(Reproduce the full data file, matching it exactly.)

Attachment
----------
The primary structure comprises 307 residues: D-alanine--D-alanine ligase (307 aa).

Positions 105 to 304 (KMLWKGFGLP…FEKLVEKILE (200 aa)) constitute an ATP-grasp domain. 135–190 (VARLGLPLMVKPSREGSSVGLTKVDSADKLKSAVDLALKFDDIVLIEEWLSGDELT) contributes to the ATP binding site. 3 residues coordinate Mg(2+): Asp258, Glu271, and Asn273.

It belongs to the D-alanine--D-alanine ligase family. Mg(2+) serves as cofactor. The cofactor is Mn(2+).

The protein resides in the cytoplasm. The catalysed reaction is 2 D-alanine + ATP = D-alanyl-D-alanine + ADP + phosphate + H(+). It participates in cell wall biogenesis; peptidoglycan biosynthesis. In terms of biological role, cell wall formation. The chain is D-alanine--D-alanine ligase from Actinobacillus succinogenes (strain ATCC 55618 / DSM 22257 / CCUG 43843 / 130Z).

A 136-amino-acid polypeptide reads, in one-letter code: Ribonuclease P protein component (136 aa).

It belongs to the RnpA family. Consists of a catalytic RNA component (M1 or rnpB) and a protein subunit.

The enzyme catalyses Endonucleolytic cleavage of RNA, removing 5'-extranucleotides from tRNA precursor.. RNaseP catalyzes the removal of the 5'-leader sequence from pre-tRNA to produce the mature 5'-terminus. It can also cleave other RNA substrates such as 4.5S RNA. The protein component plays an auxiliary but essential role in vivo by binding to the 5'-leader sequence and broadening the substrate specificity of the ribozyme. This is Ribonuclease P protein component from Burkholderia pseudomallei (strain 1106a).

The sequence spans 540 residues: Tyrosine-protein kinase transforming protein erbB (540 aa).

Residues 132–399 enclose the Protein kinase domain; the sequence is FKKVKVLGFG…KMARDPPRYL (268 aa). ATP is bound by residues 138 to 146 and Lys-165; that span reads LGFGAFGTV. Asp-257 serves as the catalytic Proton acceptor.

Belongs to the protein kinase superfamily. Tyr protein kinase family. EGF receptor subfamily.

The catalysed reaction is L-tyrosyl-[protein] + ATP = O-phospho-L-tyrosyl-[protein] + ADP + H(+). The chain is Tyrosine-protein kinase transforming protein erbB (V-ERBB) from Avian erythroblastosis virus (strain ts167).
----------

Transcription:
The primary structure comprises 307 residues: D-alanine--D-alanine ligase (307 aa).

Positions 105 to 304 (KMLWKGFGLP…FEKLVEKILE (200 aa)) constitute an ATP-grasp domain. 135–190 (VARLGLPLMVKPSREGSSVGLTKVDSADKLKSAVDLALKFDDIVLIEEWLSGDELT) contributes to the ATP binding site. 3 residues coordinate Mg(2+): Asp258, Glu271, and Asn273.

It belongs to the D-alanine--D-alanine ligase family. Mg(2+) serves as cofactor. The cofactor is Mn(2+).

The protein resides in the cytoplasm. The catalysed reaction is 2 D-alanine + ATP = D-alanyl-D-alanine + ADP + phosphate + H(+). It participates in cell wall biogenesis; peptidoglycan biosynthesis. In terms of biological role, cell wall formation. The chain is D-alanine--D-alanine ligase from Actinobacillus succinogenes (strain ATCC 55618 / DSM 22257 / CCUG 43843 / 130Z).

A 136-amino-acid polypeptide reads, in one-letter code: Ribonuclease P protein component (136 aa).

It belongs to the RnpA family. Consists of a catalytic RNA component (M1 or rnpB) and a protein subunit.

The enzyme catalyses Endonucleolytic cleavage of RNA, removing 5'-extranucleotides from tRNA precursor.. RNaseP catalyzes the removal of the 5'-leader sequence from pre-tRNA to produce the mature 5'-terminus. It can also cleave other RNA substrates such as 4.5S RNA. The protein component plays an auxiliary but essential role in vivo by binding to the 5'-leader sequence and broadening the substrate specificity of the ribozyme. This is Ribonuclease P protein component from Burkholderia pseudomallei (strain 1106a).

The sequence spans 540 residues: Tyrosine-protein kinase transforming protein erbB (540 aa).

Residues 132–399 enclose the Protein kinase domain; the sequence is FKKVKVLGFG…KMARDPPRYL (268 aa). ATP is bound by residues 138 to 146 and Lys-165; that span reads LGFGAFGTV. Asp-257 serves as the catalytic Proton acceptor.

Belongs to the protein kinase superfamily. Tyr protein kinase family. EGF receptor subfamily.

The catalysed reaction is L-tyrosyl-[protein] + ATP = O-phospho-L-tyrosyl-[protein] + ADP + H(+). The chain is Tyrosine-protein kinase transforming protein erbB (V-ERBB) from Avian erythroblastosis virus (strain ts167).